Translations

detract

[dɪˈtrækt] VI to detract from [+ value] → quitar mérito or valor a; [+ reputation] → empañar

detract

[dɪˈtrækt] vi
to detract from [+ quality, pleasure, achievement] → enlever à; [+ reputation, effect] → nuire à

detract

vi to detract from somethingetw beeinträchtigen, einer Sache (dat)Abbruch tun; from pleasure, merit alsoetw schmälern

detract

[dɪˈtrækt] vi to detract from (value) → sminuire; (reputation) → intaccare; (pleasure) → attenuare
References in classic literature ?
Shakespeare is fine enough and great enough when all the possible detractions are made, and I have no fear of saying now that he would be finer and greater for the loss of half his work, though if I had heard any one say such a thing then I should have held him as little better than one of the wicked.
She could not greatly influence her daughter-in-law against me, because, between that lady and herself there was a mutual dislike--chiefly shown by her in secret detractions and calumniations; by the other, in an excess of frigid formality in her demeanour; and no fawning flattery of the elder could thaw away the wall of ice which the younger interposed between them.
And the philosopher holding converse with the divine order, becomes orderly and divine, as far as the nature of man allows; but like every one else, he will suffer from detraction.
Henri, regardless that envy stared and detraction whispered whenever I approached her.
I regretted it especially," he resumed, taking the usual course from detraction to insincere eulogy, "because of my gratitude and respect towards my cousin.
I offer you, now, no distinction among a bustling crowd; no mingling with a world of malice and detraction, where the blood is called into honest cheeks by aught but real disgrace and shame; but a home--a heart and home--yes, dearest Rose, and those, and those alone, are all I have to offer.
I have said enough in answer to the charge of Meletus: any elaborate defence is unnecessary, but I know only too well how many are the enmities which I have incurred, and this is what will be my destruction if I am destroyed;--not Meletus, nor yet Anytus, but the envy and detraction of the world, which has been the death of many good men, and will probably be the death of many more; there is no danger of my being the last of them.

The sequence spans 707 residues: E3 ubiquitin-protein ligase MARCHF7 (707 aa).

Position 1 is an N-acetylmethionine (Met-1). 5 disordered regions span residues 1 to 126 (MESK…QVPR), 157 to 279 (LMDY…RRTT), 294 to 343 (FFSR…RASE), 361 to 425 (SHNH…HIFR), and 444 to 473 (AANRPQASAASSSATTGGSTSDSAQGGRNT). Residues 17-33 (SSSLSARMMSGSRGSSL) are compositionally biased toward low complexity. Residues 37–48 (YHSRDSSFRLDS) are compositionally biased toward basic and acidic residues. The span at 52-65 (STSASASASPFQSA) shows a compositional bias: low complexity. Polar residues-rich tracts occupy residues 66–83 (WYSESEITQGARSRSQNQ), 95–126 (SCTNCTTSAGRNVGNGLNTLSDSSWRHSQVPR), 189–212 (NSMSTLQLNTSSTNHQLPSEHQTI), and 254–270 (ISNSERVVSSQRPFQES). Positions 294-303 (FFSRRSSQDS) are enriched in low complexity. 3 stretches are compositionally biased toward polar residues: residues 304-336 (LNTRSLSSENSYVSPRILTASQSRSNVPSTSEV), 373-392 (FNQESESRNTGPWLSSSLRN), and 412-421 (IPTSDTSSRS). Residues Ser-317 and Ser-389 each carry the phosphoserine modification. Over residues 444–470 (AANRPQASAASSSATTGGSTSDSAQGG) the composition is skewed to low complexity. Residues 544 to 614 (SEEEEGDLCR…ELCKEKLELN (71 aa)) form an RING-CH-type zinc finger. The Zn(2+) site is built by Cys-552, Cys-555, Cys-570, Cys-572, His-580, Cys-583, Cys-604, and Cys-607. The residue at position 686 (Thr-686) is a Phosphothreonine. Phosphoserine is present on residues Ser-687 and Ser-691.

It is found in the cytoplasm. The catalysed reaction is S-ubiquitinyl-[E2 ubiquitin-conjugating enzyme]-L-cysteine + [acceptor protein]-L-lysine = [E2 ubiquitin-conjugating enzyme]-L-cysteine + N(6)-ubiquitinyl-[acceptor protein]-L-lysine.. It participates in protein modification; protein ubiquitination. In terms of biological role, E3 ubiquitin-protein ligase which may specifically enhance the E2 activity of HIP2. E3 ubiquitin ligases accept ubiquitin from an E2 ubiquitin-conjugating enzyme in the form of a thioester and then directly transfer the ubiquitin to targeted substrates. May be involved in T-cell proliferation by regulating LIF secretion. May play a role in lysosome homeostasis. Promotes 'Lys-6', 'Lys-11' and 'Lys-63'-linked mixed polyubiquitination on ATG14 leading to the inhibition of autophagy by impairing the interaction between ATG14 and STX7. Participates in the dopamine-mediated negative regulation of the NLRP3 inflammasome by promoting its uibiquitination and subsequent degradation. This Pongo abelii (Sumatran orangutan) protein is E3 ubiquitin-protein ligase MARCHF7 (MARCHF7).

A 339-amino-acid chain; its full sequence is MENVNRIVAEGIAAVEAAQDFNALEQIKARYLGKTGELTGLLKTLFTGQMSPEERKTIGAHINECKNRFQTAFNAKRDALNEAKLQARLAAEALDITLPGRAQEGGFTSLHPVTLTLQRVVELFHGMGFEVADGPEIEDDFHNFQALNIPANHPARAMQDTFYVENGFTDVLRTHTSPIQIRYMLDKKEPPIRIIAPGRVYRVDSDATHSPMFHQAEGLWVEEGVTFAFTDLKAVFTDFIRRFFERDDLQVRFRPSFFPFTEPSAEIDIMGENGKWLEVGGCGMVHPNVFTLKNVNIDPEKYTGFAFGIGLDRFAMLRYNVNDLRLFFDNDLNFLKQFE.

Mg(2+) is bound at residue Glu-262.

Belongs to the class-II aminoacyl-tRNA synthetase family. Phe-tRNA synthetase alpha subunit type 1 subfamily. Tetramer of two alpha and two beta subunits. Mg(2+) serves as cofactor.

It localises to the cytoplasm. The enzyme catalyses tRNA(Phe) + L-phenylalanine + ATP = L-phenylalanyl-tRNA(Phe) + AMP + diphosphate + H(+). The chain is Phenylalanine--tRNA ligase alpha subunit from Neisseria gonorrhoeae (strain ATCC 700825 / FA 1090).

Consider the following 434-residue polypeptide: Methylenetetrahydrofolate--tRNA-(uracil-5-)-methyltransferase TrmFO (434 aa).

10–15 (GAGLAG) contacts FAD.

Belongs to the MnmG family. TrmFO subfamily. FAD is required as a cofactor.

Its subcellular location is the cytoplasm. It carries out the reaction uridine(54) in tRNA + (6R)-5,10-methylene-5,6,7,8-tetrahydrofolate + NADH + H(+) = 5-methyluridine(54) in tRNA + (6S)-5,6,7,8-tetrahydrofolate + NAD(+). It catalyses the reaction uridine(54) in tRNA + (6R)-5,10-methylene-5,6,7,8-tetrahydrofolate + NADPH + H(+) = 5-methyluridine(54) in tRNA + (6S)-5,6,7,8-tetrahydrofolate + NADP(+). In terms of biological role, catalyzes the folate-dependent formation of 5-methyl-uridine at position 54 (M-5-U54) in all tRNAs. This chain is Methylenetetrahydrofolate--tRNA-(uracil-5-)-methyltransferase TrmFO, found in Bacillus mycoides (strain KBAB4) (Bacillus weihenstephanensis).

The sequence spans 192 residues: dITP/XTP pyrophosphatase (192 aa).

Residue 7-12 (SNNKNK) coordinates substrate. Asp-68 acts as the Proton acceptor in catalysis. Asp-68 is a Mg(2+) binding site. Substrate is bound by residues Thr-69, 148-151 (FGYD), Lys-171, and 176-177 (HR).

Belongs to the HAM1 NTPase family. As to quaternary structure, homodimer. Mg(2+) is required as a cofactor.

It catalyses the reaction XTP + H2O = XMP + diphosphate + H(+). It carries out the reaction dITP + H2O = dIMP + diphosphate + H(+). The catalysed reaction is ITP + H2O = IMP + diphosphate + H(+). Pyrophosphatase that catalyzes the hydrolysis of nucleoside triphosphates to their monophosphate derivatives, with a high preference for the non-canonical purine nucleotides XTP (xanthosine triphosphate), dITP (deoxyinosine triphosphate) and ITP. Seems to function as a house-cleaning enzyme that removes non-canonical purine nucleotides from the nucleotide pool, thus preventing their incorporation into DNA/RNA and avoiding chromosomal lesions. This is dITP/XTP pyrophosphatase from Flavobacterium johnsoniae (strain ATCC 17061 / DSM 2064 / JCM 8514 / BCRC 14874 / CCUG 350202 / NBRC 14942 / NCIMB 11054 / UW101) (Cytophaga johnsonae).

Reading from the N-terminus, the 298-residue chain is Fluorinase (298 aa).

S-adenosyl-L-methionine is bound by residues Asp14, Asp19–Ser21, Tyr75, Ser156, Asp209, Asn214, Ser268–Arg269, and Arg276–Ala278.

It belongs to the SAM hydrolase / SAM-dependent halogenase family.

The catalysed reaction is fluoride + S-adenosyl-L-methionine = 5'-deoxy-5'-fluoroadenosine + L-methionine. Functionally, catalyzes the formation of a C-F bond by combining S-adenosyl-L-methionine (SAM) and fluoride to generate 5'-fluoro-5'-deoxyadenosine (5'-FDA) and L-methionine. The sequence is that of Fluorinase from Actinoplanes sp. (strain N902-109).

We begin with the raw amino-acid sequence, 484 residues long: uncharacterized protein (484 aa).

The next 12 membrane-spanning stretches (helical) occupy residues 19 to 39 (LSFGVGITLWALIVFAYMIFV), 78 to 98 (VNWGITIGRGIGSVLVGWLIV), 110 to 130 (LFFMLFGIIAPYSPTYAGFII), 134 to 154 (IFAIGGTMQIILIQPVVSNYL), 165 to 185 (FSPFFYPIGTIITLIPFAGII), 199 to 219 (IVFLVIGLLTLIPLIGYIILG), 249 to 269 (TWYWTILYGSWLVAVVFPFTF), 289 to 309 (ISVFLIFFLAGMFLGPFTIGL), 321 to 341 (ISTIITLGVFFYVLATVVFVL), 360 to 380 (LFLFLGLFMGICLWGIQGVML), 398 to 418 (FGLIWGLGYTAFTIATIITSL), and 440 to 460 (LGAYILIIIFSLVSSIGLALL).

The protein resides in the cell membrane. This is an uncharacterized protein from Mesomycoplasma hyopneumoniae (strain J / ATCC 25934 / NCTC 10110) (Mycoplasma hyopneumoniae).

Before the coming of the Scientific Age this group of gentle and noble emotions had been a fine factor in the equipment of every worthy human being, a fine factor that had its less amiable aspect in a usually harmless hostility to strange people, and a usually harmless detraction of strange lands.
Through the consideration of these Antidotes against Detractions, temper the manifold malapertnesse of thy tongue, of thy tempting tongue, of thy tickling tongue, of thy tattling tongue, thy taunting tongue, thy vaunting tongue, thy jesting tongue, thy gibing tongue, thy jarring tongue, thy warring tongue, thy checking tongue, thy chiding tongue, thy clattering tongue, thy clacking tongue, thy carping tongue, thy babling tongue, thy boasting tongue, thy blazing tongue, thy reviling tongue, thy scoffing tongue, thy scolding tongue, thy nicking tongue, thy nipping tongue, thy quipping tongue, thy tripping tongue, thy defaming tongue, thy detracting tongue; temper the phreneticall furie of this little Tyrant.
Despite these detractions, Cameron has opened the door to further exploration of Abolitionist movements in the North well before historians generally consider there to be an organized or effective movement.
These detractions occur against a background of local logistical challenges, limited time constraints, culture shock, students falling sick, as well as becoming targets of thieves, and other risks, some of which can be potentially life-threatening.
Other detractions are the multiplicity of driveways that snarl traffic and the plethora of utility poles that hamper sidewalk navigation.